- An old 1930s valve grinder/stem facer...original 6 ball quick-like chuck was junk so I converted it to a TG100 collet system, which still left me with .0008 Runout in the valve.....which pissed me off...I fawked with it and found .0004 error in the chuck taper, so I rigged up a mag stoneholder for a stone for my new sunnen valve guide hone and ran it for a couple hours to correct it, yielding less than .0002 TIR on a valve chucked up in it...which is more to my liking.

Sold my baby bench top mill and bought a big boy Tree 2UVR (coolest thing I've ever owned).....Last time I dislocated my shoulder was recovering my sunken shitbox boat...the second time was loading the mill onto the trailer....it still hurts.

Ball drive tooling for valve seats...I had a hard time deciding between this and the grinder setup, but figured both would be best.

Sioux valve seat grinder setup....but all the tooling was junk so I got a few new stone holders and after playing with HSS pilots, determined that they suck....so I bought solid carbide tapered pilots...and they still sucked, so I had a bunch of pilots special ground for myself at the tool grinder down the street that hold seat to guide concentricity within .0001"....

I've built plenty more measuring fixtures and played with my swap meet tools and I'm blown away by the fact that I can produce valve to stem + seat to guide concentricity within .0008 (no, that's not an extra zero) with archaic equipment while my ex-machine machine shop with their 30K$ seat and guide machine can't hold .010"

...Oh, and after deciding on the ball drive tooling, I started looking at cutters for the seats...hundreds of profiles...which is best? So I built a flow bench. Still waiting on a couple pieces to show up to get the electronic manometer working, but we're close. I've been turning out different profile "mockup" seats on the lathe for the last few nights to test different concepts on the flowbench and see what works best....

Some say I'm going a little overboard on this. :)



Stay tuned for the rest of the "I've got half a years salary in a set of shit heads that are gonna be perfect" story ....
 

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Stay tuned for the rest of the
"I've got half a years salary in a set of shit heads that are gonna be perfect"
story ....

That could be a Country song... lol

Butcha gotta do it yourself sometimes to have it be right. Spare nothing building and blueprinting your motors, cause that's what make's good motors ~GREAT motors~
 

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What shop messed them up? My dad brought his heads to a very popular shop in OC and when he brought to the engine builder, installed height had to be redone. Its water under the bridge now but might prevent others from having problems with them.
 

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These guys?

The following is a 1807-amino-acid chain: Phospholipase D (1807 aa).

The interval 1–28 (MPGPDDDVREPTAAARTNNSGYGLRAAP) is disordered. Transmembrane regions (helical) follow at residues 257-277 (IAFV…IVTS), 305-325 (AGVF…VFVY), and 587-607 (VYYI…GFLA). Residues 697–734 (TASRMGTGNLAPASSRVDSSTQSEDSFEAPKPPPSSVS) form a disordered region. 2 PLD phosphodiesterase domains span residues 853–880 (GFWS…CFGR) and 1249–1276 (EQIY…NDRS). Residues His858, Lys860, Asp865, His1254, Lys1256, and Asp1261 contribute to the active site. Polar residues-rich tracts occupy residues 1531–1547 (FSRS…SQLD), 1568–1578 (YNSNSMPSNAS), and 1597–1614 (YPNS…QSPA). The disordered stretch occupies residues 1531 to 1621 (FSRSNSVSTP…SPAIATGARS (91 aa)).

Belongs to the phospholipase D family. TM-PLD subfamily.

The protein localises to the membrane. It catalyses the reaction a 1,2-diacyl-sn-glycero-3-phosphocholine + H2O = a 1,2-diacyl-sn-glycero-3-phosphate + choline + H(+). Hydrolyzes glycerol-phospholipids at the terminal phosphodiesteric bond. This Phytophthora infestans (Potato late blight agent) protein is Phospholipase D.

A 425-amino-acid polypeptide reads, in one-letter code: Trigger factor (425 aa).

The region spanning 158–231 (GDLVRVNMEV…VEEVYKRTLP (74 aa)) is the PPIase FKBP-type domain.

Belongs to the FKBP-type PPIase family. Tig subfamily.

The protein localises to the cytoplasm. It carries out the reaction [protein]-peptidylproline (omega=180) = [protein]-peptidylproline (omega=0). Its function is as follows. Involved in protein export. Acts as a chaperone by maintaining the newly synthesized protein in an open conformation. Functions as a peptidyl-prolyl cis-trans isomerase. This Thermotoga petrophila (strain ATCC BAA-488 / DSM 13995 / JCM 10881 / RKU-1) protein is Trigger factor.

Our Services

We are a full service machine shop able to handle all of your automotive, hi performance, marine, mill, lathe and fabricating needs, including:

CYLINDER HEAD
Valve Jobs
Head Resurfacing
Valve Guides
Valve Seats
Hardened Valve Seats
Magnaflux
Crack Repair
Screw In Studs and Guide Plates
Porting and Polishing

CYLINDER BLOCK
Boring
Honing
Torque Plate Honing
Align Honing
Deck Resurfacing
Block Hot Tanking
Cam Bearing Installation
Block Magnaflux
Cylinder Sleeving

RESURFACING
Flywheels
Intake Manifolds
Exhaust Manifolds
Plus Miscellaneous Resurfacing

CONNECTING ROD
Recondition Large End
Balancing
Small End Re-Bushing

CRANK SHAFT
Regrind and Micropolish
Balancing
Straighten and Weld

COMPLETE ENGINE
OEM Stock Replacement
Car, Truck & Light Diesel

HIGH PERFORMANCE ENGINE
Early/Late Models
From Mild to Wild Performance
Stroker Kits

MARINE ENGINE
Cabin Cruiser, Ski Boat or Off-Shore Racing

WELDING
Mig, Tig, Heli-Arc and Oxygen Acetylene
Specializing in Aluminum and Stainless Steel Welding
 

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Registered
Joined
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1,591 Posts
These guys?

Our Services

We are a full service machine shop able to handle all of your automotive, hi performance, marine, mill, lathe and fabricating needs, including:

CYLINDER HEAD
Valve Jobs
Head Resurfacing
Valve Guides
Valve Seats
Hardened Valve Seats
Magnaflux
Crack Repair
Screw In Studs and Guide Plates
Porting and Polishing

CYLINDER BLOCK
Boring
Honing
Torque Plate Honing
Align Honing
Deck Resurfacing
Block Hot Tanking
Cam Bearing Installation
Block Magnaflux
Cylinder Sleeving

RESURFACING
Flywheels
Intake Manifolds
Exhaust Manifolds
Plus Miscellaneous Resurfacing

CONNECTING ROD
Recondition Large End
Balancing
Small End Re-Bushing

CRANK SHAFT
Regrind and Micropolish
Balancing
Straighten and Weld

COMPLETE ENGINE
OEM Stock Replacement
Car, Truck & Light Diesel

HIGH PERFORMANCE ENGINE
Early/Late Models
From Mild to Wild Performance
Stroker Kits

MARINE ENGINE
Cabin Cruiser, Ski Boat or Off-Shore Racing

WELDING
Mig, Tig, Heli-Arc and Oxygen Acetylene
Specializing in Aluminum and Stainless Steel Welding
Ah T.I.G. ( tungsten, inert gas) and heli-arc are the same process. Just thought I would point that out, no malaice intended.
 

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Discussion Starter #9
I'm impressed. How'd you guess?